A Two-Track Mind

While most 20-year-olds are out enjoying the summer and having a good time with their friends, Andre Saulsberry only has time for two things and messing around is not one of them. With less than three months before fall camp starts, the JC cornerback transfer spends all of his time hitting the books and the weights.

Riverside Community College cornerback Andre Saulsberry signed with BYU in February because he knew he could come in and fill an immediate need. The Cougars hope Saulsberry can help cure whatever ails the BYU secondary when he reports to Provo on August 1st. Until that day, Saulsberry is working hard to ensure that he can come in and contribute right away.

"I only do three things these days, I go to class, study and I work out," said Saulsberry. "It's not fun, but it's what I got to do, so I'm fine with it."

Saulsberry's efforts in the classroom will soon be rewarded when he graduates with an associate's degree from Riverside. He is also working out hard so he can be a physical presence in BYU's defensive backfield.

"It's all about being physically ready to compete at a Division I level," said the 5-foot-11, 175-pound Saulsberry. "It's about working on everything. I have a workout program that I follow as closely as possible, and I don't go away from it."

Saulsberry's workout regimen requires about two hours of lifting a day. He also incorporates cardiovascular work and other exercises to increase his speed, which Saulsberry knows will be of great import to his success at BYU.

"Speed is what it's about at cornerback, and I have good 4.4 speed, but you always need to work on that," said Saulsberry. "If I can get faster, then that's all to my advantage. BYU needs me to be fast and that's what I'm all about."

Saulsberry expects to weigh in at 180 pounds come August. Adding weight is not his biggest concern, however.

"You want to be strong, but I ain't no lineman," said Saulsberry with a laugh. "I'm a cornerback, so being strong isn't the most important thing, speed and agility are. You want to be able to tackle and hit guys, which I feel I do very well. BYU didn't offer me a scholarship based on how much I can squat or bench press."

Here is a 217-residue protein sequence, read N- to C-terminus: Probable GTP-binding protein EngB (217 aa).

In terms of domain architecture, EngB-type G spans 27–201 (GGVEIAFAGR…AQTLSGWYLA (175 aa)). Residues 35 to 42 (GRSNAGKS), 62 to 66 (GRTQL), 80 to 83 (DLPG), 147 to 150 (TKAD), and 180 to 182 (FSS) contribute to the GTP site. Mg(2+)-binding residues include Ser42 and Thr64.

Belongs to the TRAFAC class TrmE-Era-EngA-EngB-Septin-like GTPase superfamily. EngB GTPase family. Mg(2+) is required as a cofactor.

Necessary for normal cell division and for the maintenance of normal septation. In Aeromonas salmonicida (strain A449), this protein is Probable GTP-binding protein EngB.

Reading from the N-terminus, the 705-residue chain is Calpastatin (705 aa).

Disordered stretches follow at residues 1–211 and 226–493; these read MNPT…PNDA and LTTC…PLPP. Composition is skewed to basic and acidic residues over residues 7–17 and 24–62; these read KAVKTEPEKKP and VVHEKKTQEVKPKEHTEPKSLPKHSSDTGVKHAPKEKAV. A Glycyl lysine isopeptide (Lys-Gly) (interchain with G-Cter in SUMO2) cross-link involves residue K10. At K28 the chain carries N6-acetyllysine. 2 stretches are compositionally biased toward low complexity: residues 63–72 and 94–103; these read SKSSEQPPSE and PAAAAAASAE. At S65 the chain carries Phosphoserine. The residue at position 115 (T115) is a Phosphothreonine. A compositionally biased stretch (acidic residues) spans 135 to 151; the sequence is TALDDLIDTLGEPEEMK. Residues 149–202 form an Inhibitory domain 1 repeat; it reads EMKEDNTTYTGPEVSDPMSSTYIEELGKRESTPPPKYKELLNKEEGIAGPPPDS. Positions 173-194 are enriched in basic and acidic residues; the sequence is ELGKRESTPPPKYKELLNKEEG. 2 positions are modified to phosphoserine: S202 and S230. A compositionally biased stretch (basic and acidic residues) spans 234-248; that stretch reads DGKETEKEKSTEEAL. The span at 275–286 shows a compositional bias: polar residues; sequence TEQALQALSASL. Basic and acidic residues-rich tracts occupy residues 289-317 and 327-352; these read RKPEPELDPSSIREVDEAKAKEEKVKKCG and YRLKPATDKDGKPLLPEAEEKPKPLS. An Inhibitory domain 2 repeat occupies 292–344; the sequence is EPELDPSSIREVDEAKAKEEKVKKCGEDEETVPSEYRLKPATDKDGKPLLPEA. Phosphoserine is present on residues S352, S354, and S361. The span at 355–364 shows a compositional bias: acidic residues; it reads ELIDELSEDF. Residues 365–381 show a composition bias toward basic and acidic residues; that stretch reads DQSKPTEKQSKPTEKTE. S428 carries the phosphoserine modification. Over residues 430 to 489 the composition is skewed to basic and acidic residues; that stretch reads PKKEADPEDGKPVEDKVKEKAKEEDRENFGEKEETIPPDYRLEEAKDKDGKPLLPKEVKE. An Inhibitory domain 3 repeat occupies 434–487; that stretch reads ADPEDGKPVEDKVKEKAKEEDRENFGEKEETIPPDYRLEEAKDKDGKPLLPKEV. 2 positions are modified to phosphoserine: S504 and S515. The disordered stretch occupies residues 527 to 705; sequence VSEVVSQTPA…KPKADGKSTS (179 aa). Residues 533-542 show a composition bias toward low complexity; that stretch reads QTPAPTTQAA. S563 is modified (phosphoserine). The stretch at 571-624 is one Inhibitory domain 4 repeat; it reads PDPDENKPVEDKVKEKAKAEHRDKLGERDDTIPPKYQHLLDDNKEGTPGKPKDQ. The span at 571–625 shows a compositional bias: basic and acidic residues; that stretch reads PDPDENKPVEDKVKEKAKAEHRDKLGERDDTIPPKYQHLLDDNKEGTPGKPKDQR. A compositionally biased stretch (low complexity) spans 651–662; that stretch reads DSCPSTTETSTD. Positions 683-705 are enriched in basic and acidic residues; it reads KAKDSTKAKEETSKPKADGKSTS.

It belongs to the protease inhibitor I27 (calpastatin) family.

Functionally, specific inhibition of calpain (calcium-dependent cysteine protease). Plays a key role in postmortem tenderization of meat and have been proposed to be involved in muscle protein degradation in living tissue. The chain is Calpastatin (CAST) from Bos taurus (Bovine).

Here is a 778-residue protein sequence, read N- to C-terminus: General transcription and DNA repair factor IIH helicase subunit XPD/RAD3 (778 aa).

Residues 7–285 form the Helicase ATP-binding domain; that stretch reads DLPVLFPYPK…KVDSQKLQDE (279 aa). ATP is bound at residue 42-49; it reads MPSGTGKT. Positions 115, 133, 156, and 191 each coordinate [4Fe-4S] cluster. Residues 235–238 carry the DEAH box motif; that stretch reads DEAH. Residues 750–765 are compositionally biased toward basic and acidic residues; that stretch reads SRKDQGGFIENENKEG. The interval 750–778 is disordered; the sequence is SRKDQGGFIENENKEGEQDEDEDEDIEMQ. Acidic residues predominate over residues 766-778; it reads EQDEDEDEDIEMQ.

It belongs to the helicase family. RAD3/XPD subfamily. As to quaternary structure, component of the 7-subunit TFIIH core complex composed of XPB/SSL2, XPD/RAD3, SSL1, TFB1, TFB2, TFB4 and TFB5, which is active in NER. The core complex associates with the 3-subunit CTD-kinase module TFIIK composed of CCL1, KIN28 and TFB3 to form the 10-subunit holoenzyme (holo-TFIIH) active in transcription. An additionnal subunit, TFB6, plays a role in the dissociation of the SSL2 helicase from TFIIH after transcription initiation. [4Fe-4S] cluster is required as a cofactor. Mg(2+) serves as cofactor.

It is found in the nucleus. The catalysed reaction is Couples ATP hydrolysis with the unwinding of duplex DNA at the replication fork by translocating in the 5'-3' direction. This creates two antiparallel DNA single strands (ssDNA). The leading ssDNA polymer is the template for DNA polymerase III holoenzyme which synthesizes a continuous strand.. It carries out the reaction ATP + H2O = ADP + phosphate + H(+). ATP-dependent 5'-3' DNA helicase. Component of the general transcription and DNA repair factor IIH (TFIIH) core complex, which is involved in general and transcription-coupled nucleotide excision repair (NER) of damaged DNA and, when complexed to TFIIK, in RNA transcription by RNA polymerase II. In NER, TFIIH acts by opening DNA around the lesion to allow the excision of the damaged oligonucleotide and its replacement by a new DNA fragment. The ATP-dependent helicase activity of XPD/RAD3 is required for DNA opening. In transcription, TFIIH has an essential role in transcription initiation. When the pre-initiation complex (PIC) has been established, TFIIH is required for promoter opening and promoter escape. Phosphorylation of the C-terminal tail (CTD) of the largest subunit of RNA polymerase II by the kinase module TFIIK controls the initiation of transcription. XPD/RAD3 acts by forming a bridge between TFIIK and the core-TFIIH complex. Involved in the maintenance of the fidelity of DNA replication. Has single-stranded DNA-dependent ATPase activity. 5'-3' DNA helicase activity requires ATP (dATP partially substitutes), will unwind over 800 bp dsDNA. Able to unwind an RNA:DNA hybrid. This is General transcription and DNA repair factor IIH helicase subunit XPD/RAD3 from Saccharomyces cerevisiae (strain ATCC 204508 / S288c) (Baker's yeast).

Tackling opposing players in the open field did not come easy for Saulsberry. He was a very late bloomer in regards to filling out physically. He played high school football at around 5-foot-6 and 145 pounds.

"I had to learn good technique, and I had to learn to have no fear to tackle guys at that weight," said Saulsberry. "I held my own. It wasn't easy, but I learned to be tough and just gave it all I had because I didn't have as much physically."

Now that he is fully grown into his nearly six-foot frame, Saulsberry still has his speed and his toughness.

"It's a lot easier now that I'm bigger," he said. "I'm still as fast, but I'm much more able to hit guys and not let them get past me. I feel that I can tackle as well as anyone in the open field. I have good technique, and I don't give up. I've learned to have no fear."

Tackling and taking down runners in the open field is not even half of the battle for good Division I cornerbacks. First and foremost, they must have superb coverage skills.

"I'm a shutdown corner," said Saulsberry. "I'm the type of corner that quarterbacks avoid because I can shut down one side of the field. I did that at Riverside and I'm going to do whatever I can to do the same thing in Provo.

"From day one I'm going to work as hard as I can and do whatever necessary to be successful not only on the football field, but in the classroom and with everything I do. I'm someone who knows that this is a great opportunity for me, and I won't let anyone down. I've come this far because of hard work and I'll go that much farther because of hard work. That's what I'm all about."


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